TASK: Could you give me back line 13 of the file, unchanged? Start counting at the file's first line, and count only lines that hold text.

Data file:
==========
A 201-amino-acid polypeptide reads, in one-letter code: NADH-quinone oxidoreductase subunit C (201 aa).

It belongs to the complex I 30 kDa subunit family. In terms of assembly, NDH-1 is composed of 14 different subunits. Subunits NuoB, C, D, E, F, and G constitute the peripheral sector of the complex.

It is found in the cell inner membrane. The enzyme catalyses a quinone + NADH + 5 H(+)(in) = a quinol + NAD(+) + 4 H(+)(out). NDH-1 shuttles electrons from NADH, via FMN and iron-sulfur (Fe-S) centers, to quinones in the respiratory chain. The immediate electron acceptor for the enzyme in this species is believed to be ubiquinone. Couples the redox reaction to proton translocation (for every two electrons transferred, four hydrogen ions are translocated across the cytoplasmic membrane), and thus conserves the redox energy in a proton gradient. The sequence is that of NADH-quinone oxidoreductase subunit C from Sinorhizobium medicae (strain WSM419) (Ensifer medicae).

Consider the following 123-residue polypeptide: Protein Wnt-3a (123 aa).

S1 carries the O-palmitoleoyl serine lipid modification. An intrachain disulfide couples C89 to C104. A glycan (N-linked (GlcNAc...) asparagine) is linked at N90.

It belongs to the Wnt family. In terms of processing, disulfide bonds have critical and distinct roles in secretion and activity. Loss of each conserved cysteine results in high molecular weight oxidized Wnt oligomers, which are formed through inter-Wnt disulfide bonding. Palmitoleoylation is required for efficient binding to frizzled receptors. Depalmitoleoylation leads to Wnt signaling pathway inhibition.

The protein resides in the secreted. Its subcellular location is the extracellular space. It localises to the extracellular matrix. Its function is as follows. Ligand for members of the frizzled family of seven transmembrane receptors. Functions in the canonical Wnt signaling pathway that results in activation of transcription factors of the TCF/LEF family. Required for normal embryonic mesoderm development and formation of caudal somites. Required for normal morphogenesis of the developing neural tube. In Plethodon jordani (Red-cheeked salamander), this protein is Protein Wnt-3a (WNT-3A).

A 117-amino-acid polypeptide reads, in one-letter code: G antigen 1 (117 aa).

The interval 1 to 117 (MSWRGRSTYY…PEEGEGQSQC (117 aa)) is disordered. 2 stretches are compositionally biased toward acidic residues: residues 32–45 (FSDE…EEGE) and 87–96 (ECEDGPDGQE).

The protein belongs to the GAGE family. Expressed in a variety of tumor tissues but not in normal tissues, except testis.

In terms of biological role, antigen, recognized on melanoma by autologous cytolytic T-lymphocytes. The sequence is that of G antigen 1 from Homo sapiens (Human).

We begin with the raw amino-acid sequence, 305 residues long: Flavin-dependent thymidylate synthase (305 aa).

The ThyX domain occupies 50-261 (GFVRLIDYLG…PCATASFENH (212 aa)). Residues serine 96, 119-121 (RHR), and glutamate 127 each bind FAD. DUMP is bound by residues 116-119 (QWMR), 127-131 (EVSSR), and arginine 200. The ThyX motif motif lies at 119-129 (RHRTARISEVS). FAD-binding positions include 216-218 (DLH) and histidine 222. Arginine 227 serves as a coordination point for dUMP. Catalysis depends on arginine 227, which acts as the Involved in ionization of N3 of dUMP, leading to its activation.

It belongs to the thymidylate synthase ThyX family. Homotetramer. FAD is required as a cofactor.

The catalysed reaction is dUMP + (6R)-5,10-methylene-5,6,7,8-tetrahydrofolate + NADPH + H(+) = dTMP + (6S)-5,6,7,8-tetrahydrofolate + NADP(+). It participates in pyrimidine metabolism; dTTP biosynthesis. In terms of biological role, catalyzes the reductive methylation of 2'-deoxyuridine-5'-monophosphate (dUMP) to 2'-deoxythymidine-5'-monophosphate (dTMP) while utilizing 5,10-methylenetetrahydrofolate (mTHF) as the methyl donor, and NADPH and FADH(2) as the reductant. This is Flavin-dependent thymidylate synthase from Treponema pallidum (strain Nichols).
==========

The ThyX domain occupies 50-261 (GFVRLIDYLG…PCATASFENH (212 aa)). Residues serine 96, 119-121 (RHR), and glutamate 127 each bind FAD. DUMP is bound by residues 116-119 (QWMR), 127-131 (EVSSR), and arginine 200. The ThyX motif motif lies at 119-129 (RHRTARISEVS). FAD-binding positions include 216-218 (DLH) and histidine 222. Arginine 227 serves as a coordination point for dUMP. Catalysis depends on arginine 227, which acts as the Involved in ionization of N3 of dUMP, leading to its activation.